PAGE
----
Yeah, I was going to say I wasn't agreeing with the political component. I mean that's ultimately one of them but there's this fascist Corporation corporate influence on the government. So, you know, there's this as you mentioned these powerful Financial incentives that essentially control the regulatory bodies that we have that make it virtually impossible.
Like you cannot do anything– with with Monsanto Roundup in this country. I mean, they've totally. Wisely and smartly from a business perspective captured the federal Regulatory Agencies and their said the only thing you can do is good work up from the bottom from the consumer often and make them and allow them to make educated choices.
Yeah and pharmaceutical industry spends, uh orders of magnitude more lobbying Congress per year than uh, something like the gun lobby which we hear a lot about how powerful the gun lobby is, but they pale in comparison to the pharmaceutical Lobby. It's 10 days spent 10. More uh each year on lobbying Congress and the gun lobby does so.
Yeah. These are real problems that aren't just going to go away, uh, because we want them to. All right. So we're going to stop throwing snowballs at the the problem and describing the terrible disaster that we but it is important to highlight the depth of the problem because thankfully there's clinicians like yourself and others of course, but there's a handful of people who really understand that the foundational level how to turn this around and not only do you have the clinical knowledge to do that.
But you've also sort of develop a specific strategy with your adapt program. Framework that I I'm really intrigued with and really supportive of so, I think it's a good time to discuss which up with great. Yeah. So, uh, the adopt framework has you know, the word adopt, of course I chose because we need to adapt we need to adapt individually to our environment which is changed dramatically from what it was for most of our evolutionary history as human beings.
We need to adapt our medical Paradigm to one that's more suited to tackle chronic disease rather than just acute problems putting Band-Aids on acute problems. And we need to adapt the way that we deliver Health Care in this country and everywhere for that matter, um in a way that's that that supports the interventions that will have the biggest impact on chronic disease.
So those are the really the three separate elements of the framework realigning our diet behavior in our lifestyle with what our body. They're hardwired for. Changing the medical Paradigm to one that prevents and reverses chronic disease like type 2 diabetes instead of just trying to manage it for the whole patient's life and then 3 updating the way that we deliver care.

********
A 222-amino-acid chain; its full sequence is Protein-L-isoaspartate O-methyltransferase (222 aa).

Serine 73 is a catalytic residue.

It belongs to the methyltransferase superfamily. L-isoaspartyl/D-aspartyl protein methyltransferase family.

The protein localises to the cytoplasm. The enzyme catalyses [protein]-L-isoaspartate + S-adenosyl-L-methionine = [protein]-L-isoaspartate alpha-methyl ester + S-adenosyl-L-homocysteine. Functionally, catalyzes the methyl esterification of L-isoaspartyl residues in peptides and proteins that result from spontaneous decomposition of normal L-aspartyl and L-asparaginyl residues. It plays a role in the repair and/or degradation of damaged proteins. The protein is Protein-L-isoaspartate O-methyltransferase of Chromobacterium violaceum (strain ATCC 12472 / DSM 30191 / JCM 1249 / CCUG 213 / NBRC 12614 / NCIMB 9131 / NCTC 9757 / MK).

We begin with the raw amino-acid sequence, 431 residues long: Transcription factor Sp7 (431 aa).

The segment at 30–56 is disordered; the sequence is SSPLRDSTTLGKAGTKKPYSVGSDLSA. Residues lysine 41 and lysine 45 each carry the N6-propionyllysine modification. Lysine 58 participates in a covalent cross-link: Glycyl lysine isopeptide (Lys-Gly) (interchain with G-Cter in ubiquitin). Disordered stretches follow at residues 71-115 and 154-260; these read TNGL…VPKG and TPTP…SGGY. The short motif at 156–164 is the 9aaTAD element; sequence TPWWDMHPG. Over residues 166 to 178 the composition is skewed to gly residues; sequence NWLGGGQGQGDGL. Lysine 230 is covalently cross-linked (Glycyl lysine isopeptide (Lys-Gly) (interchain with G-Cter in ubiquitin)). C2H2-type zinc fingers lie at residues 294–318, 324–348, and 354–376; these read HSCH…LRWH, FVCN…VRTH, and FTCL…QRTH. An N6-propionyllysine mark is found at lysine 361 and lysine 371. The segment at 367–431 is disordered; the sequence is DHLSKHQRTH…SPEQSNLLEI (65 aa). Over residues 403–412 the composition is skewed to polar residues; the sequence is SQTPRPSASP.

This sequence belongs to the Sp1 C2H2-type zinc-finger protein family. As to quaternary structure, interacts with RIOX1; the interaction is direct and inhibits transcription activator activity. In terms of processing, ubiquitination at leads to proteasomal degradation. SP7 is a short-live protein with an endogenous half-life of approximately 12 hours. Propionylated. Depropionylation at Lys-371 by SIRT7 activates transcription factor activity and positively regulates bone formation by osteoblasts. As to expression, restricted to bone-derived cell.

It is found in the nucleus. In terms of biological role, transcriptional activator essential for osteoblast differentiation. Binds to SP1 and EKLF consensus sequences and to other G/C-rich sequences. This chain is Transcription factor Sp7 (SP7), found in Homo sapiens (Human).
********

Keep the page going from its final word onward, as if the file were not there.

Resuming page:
So it's supports the most the most important interventions which again are diet lifestyle and behavior change. So I'm happy to talk about each of those individually. Yeah, I think you know, most of the people here are pretty familiar with some of the specific strategies. I don't need think we focus on that so much unless you have some.
Interesting perspectives on it, but I'm really curious for you to dive deep into this strategy. I think it's really a brilliant Innovation and offers, uh, a real tangible hope and solution to uh an alternative to what. What's happening? Because it's not just telling people educating its really integrating.
The clinicians is emollient. Do it in a really elegant way. Yeah sure. So I mean maybe we can use type 2 diabetes as an example because this is a shockingly common disturbingly common disorder that affects as we know now 100 million people at least according to the statistics you and I know that there are more more people than not so so let's take a hypothetical person who is goes into their doctor and their die.
No. That with prediabetes. So this means, you know blood sugar fasting glucose may be 105 or something like that. Hemoglobin A1c 5 what you know, so they go in there doctor says, well your blood sugar's a little bit High and the current standard of care and conventional medicine is to do nothing in this situation.
It's not high enough where they start prescribing medication. Well, that's actually helpful. Yeah. I mean in this case it is but what they'll say is like come back when you have type 2 diabetes. And then, you know, then we'll address it. Um, but what could happen in that situation is. Uh, you know, it could look something like this.
Okay. The good news is we've discovered this. You know that your blood sugar is high. It's not a full-fledged type 2 diabetes yet and the earlier we intervene the better prognosis you're going to have you know, the more chance that we have of preventing our reversing this and and and getting you back to normal blood sugar and making sure you never progress the type 2 diabetes and in order to do that.
Uh, we need to address your diet and your lifestyle because we know that's the primary driver this condition. And so what we're going to do is we're going to set you up with a health coach. Who is going to you know, come to your house do a pantry clean out? They're going to take you shopping.
They're Gonna Give You recipes and meal plans. They're going to work intensively with you to adopt this diet because we know that information is not enough to change Behavior. If it was we wouldn't be in this situation that we're in now. I can't just tell you to eat while I have to actually give you some support in order to do that.